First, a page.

The Art of Tanahashi Toshio


Venice Biennale reception

The Kyoto-based chef Tanahashi Toshio is convinced that shōjin cuisine will come to the fore this century as the best alternative to our meat-heavy, fat-saturated, and wasteful diets. He believes the age of gluttonous cuisine, of gastronomy, is over and it’s time to add a fourth star to Michelin’s prestigious three-star restaurant criteria of taste, service and atmosphere—one for “health.”

Born in 1960 in Kumamoto Prefecture, Japan, Tanahashi obtained in Agricultural Economics degree at Tsukuba University. He decided to take up the art of cooking, pursuing what he calls “a philosophy that exists within everyday life.” At age 27 he began a three-year apprenticeship at Gesshinji Temple in Shiga Prefecture, a nunnery with a tradition steeped in shōjin cooking. In 1992, he opened Gesshinkyo, a highly-acclaimed shōjin ryōri restaurant in Tokyo. In 2000, he supervised the food preparation for “Honmamon” (The Real Thing), a fictional TV series by NHK depicting the life of a young chef of shojin cuisine. Tanahashi has been featured in numerous publications including Vogue Japan, Kateigaho, The New York Times, The Sunday Times, The Financial Times and Kyoto Journal.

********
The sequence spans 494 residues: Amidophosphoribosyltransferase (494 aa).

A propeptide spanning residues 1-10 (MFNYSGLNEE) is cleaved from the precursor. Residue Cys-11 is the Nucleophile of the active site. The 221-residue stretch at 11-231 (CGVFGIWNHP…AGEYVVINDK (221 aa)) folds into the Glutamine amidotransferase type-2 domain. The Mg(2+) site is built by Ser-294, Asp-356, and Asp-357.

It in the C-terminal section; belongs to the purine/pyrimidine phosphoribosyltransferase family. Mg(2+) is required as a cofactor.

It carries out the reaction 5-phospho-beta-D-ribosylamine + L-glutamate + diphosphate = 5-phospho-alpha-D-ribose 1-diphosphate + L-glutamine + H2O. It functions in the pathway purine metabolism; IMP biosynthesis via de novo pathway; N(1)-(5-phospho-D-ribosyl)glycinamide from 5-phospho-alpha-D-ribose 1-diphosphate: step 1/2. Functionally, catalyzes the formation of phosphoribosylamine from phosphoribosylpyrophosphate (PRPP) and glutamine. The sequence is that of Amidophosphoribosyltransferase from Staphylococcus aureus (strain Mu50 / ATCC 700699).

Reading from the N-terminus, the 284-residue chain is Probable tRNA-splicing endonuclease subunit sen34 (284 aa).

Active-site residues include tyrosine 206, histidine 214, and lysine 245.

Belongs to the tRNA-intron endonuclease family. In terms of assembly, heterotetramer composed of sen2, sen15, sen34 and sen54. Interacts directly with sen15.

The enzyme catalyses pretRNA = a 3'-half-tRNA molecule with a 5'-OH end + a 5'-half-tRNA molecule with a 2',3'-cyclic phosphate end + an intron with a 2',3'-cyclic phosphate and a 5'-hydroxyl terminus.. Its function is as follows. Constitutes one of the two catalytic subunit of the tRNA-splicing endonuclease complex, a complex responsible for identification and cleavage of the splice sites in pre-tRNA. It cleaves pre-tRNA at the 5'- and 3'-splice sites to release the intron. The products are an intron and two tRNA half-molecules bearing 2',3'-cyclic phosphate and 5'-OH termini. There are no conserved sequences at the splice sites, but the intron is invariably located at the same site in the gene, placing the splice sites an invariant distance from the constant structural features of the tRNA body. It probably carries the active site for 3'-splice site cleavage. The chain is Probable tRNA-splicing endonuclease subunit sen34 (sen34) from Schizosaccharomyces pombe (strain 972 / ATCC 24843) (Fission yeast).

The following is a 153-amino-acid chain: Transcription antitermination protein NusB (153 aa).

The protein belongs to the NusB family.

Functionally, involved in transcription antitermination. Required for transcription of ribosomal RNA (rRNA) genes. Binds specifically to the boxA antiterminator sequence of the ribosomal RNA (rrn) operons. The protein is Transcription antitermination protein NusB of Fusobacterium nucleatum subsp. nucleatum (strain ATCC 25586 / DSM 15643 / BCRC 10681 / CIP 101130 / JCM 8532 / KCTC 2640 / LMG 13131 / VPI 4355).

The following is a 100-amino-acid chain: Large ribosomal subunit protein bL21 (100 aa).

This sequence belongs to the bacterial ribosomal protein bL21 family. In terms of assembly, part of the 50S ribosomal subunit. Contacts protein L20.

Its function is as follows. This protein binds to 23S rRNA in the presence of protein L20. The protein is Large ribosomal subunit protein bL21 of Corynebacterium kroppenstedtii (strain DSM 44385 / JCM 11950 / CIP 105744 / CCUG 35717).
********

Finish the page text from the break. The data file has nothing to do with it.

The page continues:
miso-pTanahashi has been active across the globe, hosting events from Thailand to Brazil and overseeing the Venice Biennale reception party as head chef in 2013. He has been invited to demonstrate his style of cooking at the Victoria & Albert Museum in London, and has lectured at the Japan Society in Boston and New York.

After closing Gesshinkyo in 2007, Tanahashi established the Zecoow Culinary Institute in Kyoto. He has recently retired from teaching “culinary arts and philosophy” (shokugei) at the Kyoto University of Art and Design to pursue his own projects. His books include Shojin: Wonder of Vegetables (2003), and The Power of the Vegetable: The Time for Shojin is Now (2008). Until recently, Tanahashi ran a small shop, Sankyo, in central Kyōto where he sold sesame tofu that he made fresh every day.

Tanahashi passionately observes the principle that the art of cooking is not a matter of technique, but rather a philosophy and spiritual striving ingrained in daily life.

Toshio Tanahashi Official Website:


Courtesy of Authentic Japan and Team Shojin